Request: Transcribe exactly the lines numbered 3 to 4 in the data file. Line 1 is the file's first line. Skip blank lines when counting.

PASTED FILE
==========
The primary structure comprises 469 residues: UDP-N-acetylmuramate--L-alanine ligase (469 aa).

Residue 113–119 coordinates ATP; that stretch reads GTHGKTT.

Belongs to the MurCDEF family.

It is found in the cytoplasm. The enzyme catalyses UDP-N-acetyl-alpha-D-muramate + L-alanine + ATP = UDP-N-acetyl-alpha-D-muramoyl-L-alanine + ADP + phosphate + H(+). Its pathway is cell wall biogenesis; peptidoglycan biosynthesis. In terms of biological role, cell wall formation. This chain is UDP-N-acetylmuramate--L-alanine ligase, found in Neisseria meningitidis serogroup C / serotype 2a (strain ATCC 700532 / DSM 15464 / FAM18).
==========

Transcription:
Belongs to the MurCDEF family.

It is found in the cytoplasm. The enzyme catalyses UDP-N-acetyl-alpha-D-muramate + L-alanine + ATP = UDP-N-acetyl-alpha-D-muramoyl-L-alanine + ADP + phosphate + H(+). Its pathway is cell wall biogenesis; peptidoglycan biosynthesis. In terms of biological role, cell wall formation. This chain is UDP-N-acetylmuramate--L-alanine ligase, found in Neisseria meningitidis serogroup C / serotype 2a (strain ATCC 700532 / DSM 15464 / FAM18).